I’m sure I’ve not helped much, but in case you’d like to talk more about it, please feel free, best of luck, best wishes, Roland


Hi Outlander-- The word “spasms” in bed. caught my attention, as I had leg spasms when I lay down at night after my stroke 4 years ago. The only thing that alleviated them was CBD oil drops under the tongue ( about 20-40 mg for me). Ingesting CBD helps many people, but others not so much. Just wanted to mention it to you. :heart:Jeanne


As you say Roland…all is connected and each part affects the other. As I sit here typing I have no feeling in my right glute and my neck is tense and numb just from leaning over slightly to view the keyboard.
I’m hearing more and more about acupuncture. Too bad insurance won’t cover it. Someday…you on the violin and me on the keyboards a beautiful duet. All the best to you.

Jeanne: I have the gummies and also capsules. They did nothing at all for me. Maybe I’ll try the Drops.
Thanks much.


I have to edit my first post: although stiff I can hold the paintbrush if I help with the left hand, and playing the piano, my left is a big help while playing klunky chords with the right. I don’t give my beloved left hand enough respect.


But at least you are going through the motions, that’s the important thing. Keep it up as a daily exercise, repetition is the key here.

Shwmae @Outlander, I can’t really comment on spasticity, I do get muscle cramps and the like. But looking at your timeline, the spasticity has begun six months after the stroke. Those first six months can be misleading for many stroke survivors. The brain is in a state of self-repair, after six months that self-repair winds down and the brain is left with remaining damage that requires long-term rehabilitation to rectify or improve. This is the plateau many stroke survivors experience. With gentle and persistent rehabilitation, the brain and body should begin to harmonise again, but it takes time, and a bottomless well of positivity and courage.


Welcome @Outlander

As Rups said the 1st few months are mainly ‘clean up’ of the injury and what you experience after that is neuroplasticity.

At 6 months- in your fairly early in the journey. I’m 2 1/2 years and The yawns and spasms are something I definitely recognise from the early days until now.
I can’t move in bed without everything on my affected side going into a spasm.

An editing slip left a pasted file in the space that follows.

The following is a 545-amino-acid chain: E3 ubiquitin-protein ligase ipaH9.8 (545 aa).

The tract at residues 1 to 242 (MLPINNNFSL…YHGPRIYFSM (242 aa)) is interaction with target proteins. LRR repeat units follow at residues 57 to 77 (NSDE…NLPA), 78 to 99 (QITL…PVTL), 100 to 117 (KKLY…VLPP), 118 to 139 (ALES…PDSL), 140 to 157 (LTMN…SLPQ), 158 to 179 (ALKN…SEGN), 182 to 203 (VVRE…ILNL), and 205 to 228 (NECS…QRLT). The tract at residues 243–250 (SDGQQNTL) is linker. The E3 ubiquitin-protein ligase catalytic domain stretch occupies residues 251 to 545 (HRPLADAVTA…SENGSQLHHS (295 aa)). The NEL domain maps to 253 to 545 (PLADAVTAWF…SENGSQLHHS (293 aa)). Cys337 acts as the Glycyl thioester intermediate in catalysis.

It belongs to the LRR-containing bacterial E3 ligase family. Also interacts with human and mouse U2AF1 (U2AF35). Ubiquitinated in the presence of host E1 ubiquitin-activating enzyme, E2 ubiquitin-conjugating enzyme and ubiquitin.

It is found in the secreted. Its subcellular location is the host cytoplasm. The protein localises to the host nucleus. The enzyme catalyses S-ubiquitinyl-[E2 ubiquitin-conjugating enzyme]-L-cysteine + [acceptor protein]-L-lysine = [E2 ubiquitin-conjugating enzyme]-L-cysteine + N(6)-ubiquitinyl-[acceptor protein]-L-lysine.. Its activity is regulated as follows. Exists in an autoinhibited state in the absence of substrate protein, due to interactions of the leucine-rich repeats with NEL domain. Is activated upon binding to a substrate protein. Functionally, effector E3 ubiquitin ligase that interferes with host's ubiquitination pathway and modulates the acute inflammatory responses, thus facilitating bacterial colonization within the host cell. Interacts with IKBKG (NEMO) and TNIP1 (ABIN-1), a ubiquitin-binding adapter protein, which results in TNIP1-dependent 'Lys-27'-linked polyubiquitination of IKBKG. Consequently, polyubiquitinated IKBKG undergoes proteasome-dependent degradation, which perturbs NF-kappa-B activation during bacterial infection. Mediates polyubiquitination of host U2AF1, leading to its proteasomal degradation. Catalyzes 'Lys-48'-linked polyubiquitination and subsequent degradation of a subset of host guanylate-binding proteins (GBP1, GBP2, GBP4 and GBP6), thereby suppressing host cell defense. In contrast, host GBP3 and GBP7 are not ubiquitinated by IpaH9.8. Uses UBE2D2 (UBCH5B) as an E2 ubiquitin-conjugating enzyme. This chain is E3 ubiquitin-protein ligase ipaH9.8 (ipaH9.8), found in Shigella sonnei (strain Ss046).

spasm is misleading word - it all extends or contracts together but it doesn’t wobble between the two states . I heard an online physiotherapist use the phrase “muscles that fire together wire together” and I think that’s what happened during my first 6 months and now I’m faced with trying to unlearn to separate out activation . I take every opportunity to do that.
You’ll have your own journey, if you work on it you’ll be able to affect it, ( and it’s a marathon not a sprint as people so often say) .

Like pando most of my dexterity issues are now related to turning muscles off - particularly when used in an effortful way such as stretching at the end of range. That range is increasing as I continually push it. yesterday for example I was up a ladder tying roses and wisteria in and I had to keep stretching and by the time I’d finished I done quite a lot of ‘exercise’ and I think I can feel the benefits today. I constantly attempt to perform everyday actions like this. They need conscious thought to stop after a few seconds and relax the unwanted muscles to leave just the right ones turned on. I can’t be sure but I think this is having beneficial effects because I am noticing increasing capability within my hand and arm. One thing to keep in mind in this regard is that repetitive exercises of the pick up a ball put down a ball don’t build neuroplasticity anywhere as effectively as continuous exercising use such as take a cup from the dishwasher put the cutlery away hang up the laundry tie in the roses because of the brain deemphasises nugatory actions